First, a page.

“Would you like your website to be more than an online business card?” This usually triggers a resounding “Yeah, baby!”
What I hear between the lines in their “yeah baby”, 9 times out of 10 is frustration. Why? Because most of us are on the eternal quest for more traffic to our website, leading to more conversions from that traffic. Not many of us, save the few focussed traffic guru’s” like Derek Halpern and Ana Hoffman, are ever satisfied with the amount of traffic to their website or blog, often explained when equating to traffic noise this way:
Without getting too technical and risking the old click off, basically what has happened in the past few years is that Google, in an effort to ensure a quality search engine browsing experience for their users, has been slowly at first, back at the end of 2011, and more recently much more often, changing their algorithms by rewarding websites and blogs whose content is continuously updated and changed, and “punishing” those sites whose content has not been altered since the day they launched their websites. They even have a name for it…not surprisingly, it’s called…wait for it…”Google Fresh”. More here on that.
We talked about the importance of having great content last time, and now I’m here to tell you that for the past couple of years, websites and blogs with “fresh” (time stamped) content” are being indexed more often and pushed up the organic ranks of the search page, and those who haven’t switched much up are not being given as much search CRED.
Why? Because when updating, adding and changing content, it’s assumed (by Google) that THIS business, being represented online by THIS website, is doing its’ utmost to give their visitors a quality experience on their site.
The reasoning makes sense. They figure that websites with “stale” static page content are representing the same in their businesses, rightly so, or not.
So, knowing this info,
You might have heard the buzz about WordPress, but if not let me talk a bit about it. WordPress is a free, and open source blogging tool and a Content Management System (CMS) according to Wikipedia. And then Wiki gives a whole lot more info on its’ benefits.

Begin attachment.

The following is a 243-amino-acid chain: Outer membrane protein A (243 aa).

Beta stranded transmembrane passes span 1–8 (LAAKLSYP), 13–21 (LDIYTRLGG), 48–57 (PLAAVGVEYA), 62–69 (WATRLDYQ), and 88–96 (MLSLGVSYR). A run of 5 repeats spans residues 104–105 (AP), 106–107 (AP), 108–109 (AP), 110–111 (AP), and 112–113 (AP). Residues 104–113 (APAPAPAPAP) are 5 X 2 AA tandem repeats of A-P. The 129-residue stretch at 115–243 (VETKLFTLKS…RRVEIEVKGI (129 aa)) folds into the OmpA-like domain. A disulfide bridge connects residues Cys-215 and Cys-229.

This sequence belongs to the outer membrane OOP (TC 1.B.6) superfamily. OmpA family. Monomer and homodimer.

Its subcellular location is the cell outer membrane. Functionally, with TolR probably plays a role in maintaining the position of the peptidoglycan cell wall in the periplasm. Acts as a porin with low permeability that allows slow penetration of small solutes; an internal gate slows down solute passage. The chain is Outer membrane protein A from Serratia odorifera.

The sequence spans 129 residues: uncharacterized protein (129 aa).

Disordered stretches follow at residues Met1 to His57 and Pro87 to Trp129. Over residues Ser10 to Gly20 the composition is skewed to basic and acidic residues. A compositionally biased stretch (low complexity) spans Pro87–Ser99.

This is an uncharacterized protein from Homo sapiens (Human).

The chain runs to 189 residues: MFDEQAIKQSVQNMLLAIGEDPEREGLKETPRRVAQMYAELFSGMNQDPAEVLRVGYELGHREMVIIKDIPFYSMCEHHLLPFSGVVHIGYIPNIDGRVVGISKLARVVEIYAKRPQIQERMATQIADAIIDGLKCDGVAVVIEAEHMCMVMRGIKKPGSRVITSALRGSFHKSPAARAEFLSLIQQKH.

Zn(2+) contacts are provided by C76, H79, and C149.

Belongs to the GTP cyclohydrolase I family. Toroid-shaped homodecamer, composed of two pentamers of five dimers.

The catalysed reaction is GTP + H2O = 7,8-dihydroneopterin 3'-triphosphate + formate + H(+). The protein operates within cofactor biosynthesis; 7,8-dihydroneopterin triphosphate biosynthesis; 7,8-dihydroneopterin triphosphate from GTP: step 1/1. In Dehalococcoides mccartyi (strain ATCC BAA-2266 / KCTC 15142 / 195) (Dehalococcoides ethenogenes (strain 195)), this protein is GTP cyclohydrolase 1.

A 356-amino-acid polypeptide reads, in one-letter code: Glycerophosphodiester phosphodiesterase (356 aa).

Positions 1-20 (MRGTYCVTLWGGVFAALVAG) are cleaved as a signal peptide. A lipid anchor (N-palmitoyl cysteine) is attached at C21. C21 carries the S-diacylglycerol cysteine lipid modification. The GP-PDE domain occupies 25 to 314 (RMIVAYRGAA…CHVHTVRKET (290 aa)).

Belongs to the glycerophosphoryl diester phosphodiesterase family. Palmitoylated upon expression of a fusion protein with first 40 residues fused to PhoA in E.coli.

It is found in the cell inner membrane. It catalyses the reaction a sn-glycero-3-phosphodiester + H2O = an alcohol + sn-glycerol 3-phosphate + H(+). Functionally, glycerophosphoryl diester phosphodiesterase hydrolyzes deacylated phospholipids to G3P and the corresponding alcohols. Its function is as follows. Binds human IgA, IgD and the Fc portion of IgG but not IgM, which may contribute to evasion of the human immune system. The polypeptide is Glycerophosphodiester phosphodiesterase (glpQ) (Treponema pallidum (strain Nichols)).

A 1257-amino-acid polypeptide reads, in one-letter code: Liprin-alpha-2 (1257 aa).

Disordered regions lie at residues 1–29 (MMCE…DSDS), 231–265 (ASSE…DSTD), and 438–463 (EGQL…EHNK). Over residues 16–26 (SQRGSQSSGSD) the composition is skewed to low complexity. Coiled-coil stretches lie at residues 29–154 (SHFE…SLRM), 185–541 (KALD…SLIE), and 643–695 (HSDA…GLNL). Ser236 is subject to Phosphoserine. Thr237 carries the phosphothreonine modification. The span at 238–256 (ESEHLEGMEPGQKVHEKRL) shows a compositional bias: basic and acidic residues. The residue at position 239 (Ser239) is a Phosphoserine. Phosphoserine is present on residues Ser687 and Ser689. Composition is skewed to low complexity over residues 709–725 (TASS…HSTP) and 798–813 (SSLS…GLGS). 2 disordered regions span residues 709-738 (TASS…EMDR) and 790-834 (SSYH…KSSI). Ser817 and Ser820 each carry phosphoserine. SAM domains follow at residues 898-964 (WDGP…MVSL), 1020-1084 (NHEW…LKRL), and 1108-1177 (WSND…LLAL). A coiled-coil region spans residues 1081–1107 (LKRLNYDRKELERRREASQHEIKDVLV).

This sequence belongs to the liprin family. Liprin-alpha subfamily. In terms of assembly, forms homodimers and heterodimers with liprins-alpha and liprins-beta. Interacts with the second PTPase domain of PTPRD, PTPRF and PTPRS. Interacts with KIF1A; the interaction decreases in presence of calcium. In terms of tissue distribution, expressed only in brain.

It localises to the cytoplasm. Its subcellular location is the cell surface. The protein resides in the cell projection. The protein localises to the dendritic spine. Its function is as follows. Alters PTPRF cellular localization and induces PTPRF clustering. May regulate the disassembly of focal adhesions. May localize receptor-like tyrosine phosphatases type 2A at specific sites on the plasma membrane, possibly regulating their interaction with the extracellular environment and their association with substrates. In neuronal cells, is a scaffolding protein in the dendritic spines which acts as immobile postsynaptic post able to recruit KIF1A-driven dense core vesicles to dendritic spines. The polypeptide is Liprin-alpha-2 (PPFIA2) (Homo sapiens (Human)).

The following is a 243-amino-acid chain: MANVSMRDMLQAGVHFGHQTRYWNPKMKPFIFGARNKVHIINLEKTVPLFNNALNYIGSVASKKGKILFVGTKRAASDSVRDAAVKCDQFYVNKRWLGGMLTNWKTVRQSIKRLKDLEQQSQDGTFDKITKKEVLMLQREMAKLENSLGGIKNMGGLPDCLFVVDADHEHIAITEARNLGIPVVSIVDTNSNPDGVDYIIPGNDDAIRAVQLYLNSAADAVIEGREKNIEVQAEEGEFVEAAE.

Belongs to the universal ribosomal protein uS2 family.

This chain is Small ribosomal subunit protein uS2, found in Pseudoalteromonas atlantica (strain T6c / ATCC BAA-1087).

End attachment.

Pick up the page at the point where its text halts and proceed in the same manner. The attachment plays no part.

I talk about it here because I feel that using it to create your website or blog is advantageous for many reasons, not the least of which is because Google loves WordPress.
Why would Google care about what framework your website is built on?
Google cares and favors WordPress frameworks because WordPress was originally created in 2003 as a blogging platform.
How does a blogging platform differ from a regular old website platform?
Well, a blogging platform is designed to make it simple for the layperson, like you and me, to be able to post regularly and easily. CMS platforms do not require html coding as most website development used to just a few years ago. It’s designed to offer a way for anyone to update his or her “weblog” without having to be particularly tech savvy at all.
Since its inception, WordPress has gotten a tad more sophisticated, granted, and is being used by smart business owners as their website and or blog, interchangeably, which is a beautiful thing. You can now choose from hundreds of “themes” from an array of open source providers. Personally I love the ease and fabulous choices that Studio Press offers, and design most of my clients’ sites from their themes. Some simple themes remain free, others you will pay a bit for, depending on the plug-ins widgets, design and simple coding choices, (most under $100) but the bottom line is that with a WordPress platform, updating content, and keeping it “fresh” is a no brainer. Its’ coding is search engine friendly to boot.
By adding your content to posts rather than pages you are also encouraging interaction on your site, which is good! Remember when I discussed the importance of commenting in the first post of this traffic series? With the blogging format, you are opening up your site to comments (more fresh content), interacting with your fans, and building relationships. Your site becomes more of a 2 way street, rather than a 1 way street.
If the thought of this scares you, know that the comment functions can be disabled, and you always have the options of screening and approving, or not, the comments that come through. I ALWAYS, filter my comments.
I only work with WordPress for my clients and my own blog, embedded in my site is WordPress as well. (Keep your eyes open for the debut of my own new site this summer…it’s in the works). With WordPress I’m able to teach my clients how to get into their “back end”, update content and navigate their dashboards themselves. It’s empowering, fun, and I encourage them to do it as often as possible so that it becomes second nature.
At the very least, if you’re not ready for the big move yet, make sure that your blog is embedded on your existing site—not as a separate URL, so that when you post a new post, it will credit your website as a whole and the fresh content will be recognized, as long as you’re tagging and using keywords, by the search engines.
The days of being slave to your Webmaster are OVER, people! If you are still paying your website developer to make minor changes on your site, I highly encourage you to take a deep breathe and make the switch to WordPress. Once you learn it, it is not hard. Trust me. If I can do it, so can you.
Not only will you save money by not having to shell out money every time you want to dot an i, but your website, once you start “working it” (we’ll be “working it” more specifically in the next post) will be recognized by Google and ranked higher on all of the search engines as a whole, found easier, and lead traffic right to you.
After all, if they can’t FIND you, how can they hire you?
Do you have fresh content “issues”? Let me know down below and lets see if we can get rid of them